Finding solace in a new financial climate
There's an even greater need now for good financial habits, argues EUGENE SAY
SAVING is often underrated. Youths today are more excited about learning investing tips than listening to their parents goon about keeping to their budget. The act of saving money is the most fundamental financial discipline everyone should master, regardless of age and financial status. A survey conducted in 2010 by Wealth Management Asia Consultants, which conducts financial literacy programmes, showed
how saving money remains an elusive concept for the young. Of the 1.100 primary and secondary
school pupils surveyed, six in 10 do not set aside savings before spending or end up not saving any money at all. One in two pupils plan to start saving only when they start working.
These pupils are likely to carry these spending habits into their adulthood.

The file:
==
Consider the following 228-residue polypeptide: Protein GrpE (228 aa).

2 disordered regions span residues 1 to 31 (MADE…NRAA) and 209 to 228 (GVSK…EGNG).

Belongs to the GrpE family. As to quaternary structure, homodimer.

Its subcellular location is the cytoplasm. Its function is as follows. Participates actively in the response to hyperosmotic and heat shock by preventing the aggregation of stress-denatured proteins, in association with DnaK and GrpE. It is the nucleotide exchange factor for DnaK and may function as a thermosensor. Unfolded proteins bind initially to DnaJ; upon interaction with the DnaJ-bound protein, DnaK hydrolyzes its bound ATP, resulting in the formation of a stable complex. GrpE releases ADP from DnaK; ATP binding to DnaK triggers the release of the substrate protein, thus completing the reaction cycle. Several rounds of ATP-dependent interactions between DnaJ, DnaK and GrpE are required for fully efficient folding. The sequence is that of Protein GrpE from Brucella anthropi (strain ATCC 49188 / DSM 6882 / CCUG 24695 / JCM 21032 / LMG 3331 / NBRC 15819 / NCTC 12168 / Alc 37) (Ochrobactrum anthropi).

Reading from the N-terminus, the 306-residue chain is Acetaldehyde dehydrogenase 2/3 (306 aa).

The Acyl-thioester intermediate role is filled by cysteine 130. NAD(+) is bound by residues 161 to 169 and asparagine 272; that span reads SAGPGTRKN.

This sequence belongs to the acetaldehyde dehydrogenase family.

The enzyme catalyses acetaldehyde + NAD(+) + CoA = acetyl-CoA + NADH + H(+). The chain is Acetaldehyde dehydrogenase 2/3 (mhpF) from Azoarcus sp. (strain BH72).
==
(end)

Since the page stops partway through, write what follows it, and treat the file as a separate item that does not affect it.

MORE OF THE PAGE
Those who do not consciously think about their spending habits will not be prepared for unforeseen events in life because of their lack of self-discipline. Saving money is thus the first step in a long and possibly arduous financial journey. The act of saving allows one to first accumulate funds, before being able to make any other financial decisions such as investing and purchasing.
In the shadow of their parents, youths today are neither exposed to any financial liabilities nor possible emergencies. They have little notion of financial independence, and seem to believe that their parents would provide for them in any difficulty.
As they enter the workforce and live on their own paychecks, these young adults lack discipline in considering the impact of every financial decision they make. They tie themselves to big-ticket purchases like cars and houses, on top of spending indiscriminately on their every desire.